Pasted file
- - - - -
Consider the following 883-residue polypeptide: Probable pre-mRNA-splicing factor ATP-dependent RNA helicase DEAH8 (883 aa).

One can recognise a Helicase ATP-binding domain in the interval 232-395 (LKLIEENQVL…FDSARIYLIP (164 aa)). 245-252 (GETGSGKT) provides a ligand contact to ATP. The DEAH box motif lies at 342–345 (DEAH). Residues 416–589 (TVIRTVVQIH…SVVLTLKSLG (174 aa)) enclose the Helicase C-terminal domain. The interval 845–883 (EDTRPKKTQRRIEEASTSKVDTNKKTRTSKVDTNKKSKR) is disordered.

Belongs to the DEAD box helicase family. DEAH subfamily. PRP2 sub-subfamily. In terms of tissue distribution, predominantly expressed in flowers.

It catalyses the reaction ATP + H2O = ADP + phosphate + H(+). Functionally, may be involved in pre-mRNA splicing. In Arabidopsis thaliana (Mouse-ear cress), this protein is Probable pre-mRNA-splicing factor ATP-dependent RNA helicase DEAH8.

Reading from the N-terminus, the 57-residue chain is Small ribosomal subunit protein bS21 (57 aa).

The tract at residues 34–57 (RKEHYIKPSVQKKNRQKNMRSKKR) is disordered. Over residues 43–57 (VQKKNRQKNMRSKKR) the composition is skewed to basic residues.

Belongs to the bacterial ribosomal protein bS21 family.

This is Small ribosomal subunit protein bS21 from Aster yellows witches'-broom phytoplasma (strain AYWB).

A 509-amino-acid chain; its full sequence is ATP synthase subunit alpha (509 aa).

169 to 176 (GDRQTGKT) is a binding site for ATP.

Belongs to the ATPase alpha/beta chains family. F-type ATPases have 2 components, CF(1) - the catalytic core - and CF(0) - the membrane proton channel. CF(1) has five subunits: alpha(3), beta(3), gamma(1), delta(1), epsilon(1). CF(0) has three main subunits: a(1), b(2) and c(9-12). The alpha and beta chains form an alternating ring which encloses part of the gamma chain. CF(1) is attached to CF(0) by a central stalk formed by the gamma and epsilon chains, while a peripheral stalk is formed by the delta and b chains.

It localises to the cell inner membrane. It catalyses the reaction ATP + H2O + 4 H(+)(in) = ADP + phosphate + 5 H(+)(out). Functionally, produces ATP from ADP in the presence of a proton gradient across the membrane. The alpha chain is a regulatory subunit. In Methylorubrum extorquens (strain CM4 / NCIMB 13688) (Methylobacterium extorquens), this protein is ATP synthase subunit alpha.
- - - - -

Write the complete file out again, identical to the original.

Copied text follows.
Consider the following 883-residue polypeptide: Probable pre-mRNA-splicing factor ATP-dependent RNA helicase DEAH8 (883 aa).

One can recognise a Helicase ATP-binding domain in the interval 232-395 (LKLIEENQVL…FDSARIYLIP (164 aa)). 245-252 (GETGSGKT) provides a ligand contact to ATP. The DEAH box motif lies at 342–345 (DEAH). Residues 416–589 (TVIRTVVQIH…SVVLTLKSLG (174 aa)) enclose the Helicase C-terminal domain. The interval 845–883 (EDTRPKKTQRRIEEASTSKVDTNKKTRTSKVDTNKKSKR) is disordered.

Belongs to the DEAD box helicase family. DEAH subfamily. PRP2 sub-subfamily. In terms of tissue distribution, predominantly expressed in flowers.

It catalyses the reaction ATP + H2O = ADP + phosphate + H(+). Functionally, may be involved in pre-mRNA splicing. In Arabidopsis thaliana (Mouse-ear cress), this protein is Probable pre-mRNA-splicing factor ATP-dependent RNA helicase DEAH8.

Reading from the N-terminus, the 57-residue chain is Small ribosomal subunit protein bS21 (57 aa).

The tract at residues 34–57 (RKEHYIKPSVQKKNRQKNMRSKKR) is disordered. Over residues 43–57 (VQKKNRQKNMRSKKR) the composition is skewed to basic residues.

Belongs to the bacterial ribosomal protein bS21 family.

This is Small ribosomal subunit protein bS21 from Aster yellows witches'-broom phytoplasma (strain AYWB).

A 509-amino-acid chain; its full sequence is ATP synthase subunit alpha (509 aa).

169 to 176 (GDRQTGKT) is a binding site for ATP.

Belongs to the ATPase alpha/beta chains family. F-type ATPases have 2 components, CF(1) - the catalytic core - and CF(0) - the membrane proton channel. CF(1) has five subunits: alpha(3), beta(3), gamma(1), delta(1), epsilon(1). CF(0) has three main subunits: a(1), b(2) and c(9-12). The alpha and beta chains form an alternating ring which encloses part of the gamma chain. CF(1) is attached to CF(0) by a central stalk formed by the gamma and epsilon chains, while a peripheral stalk is formed by the delta and b chains.

It localises to the cell inner membrane. It catalyses the reaction ATP + H2O + 4 H(+)(in) = ADP + phosphate + 5 H(+)(out). Functionally, produces ATP from ADP in the presence of a proton gradient across the membrane. The alpha chain is a regulatory subunit. In Methylorubrum extorquens (strain CM4 / NCIMB 13688) (Methylobacterium extorquens), this protein is ATP synthase subunit alpha.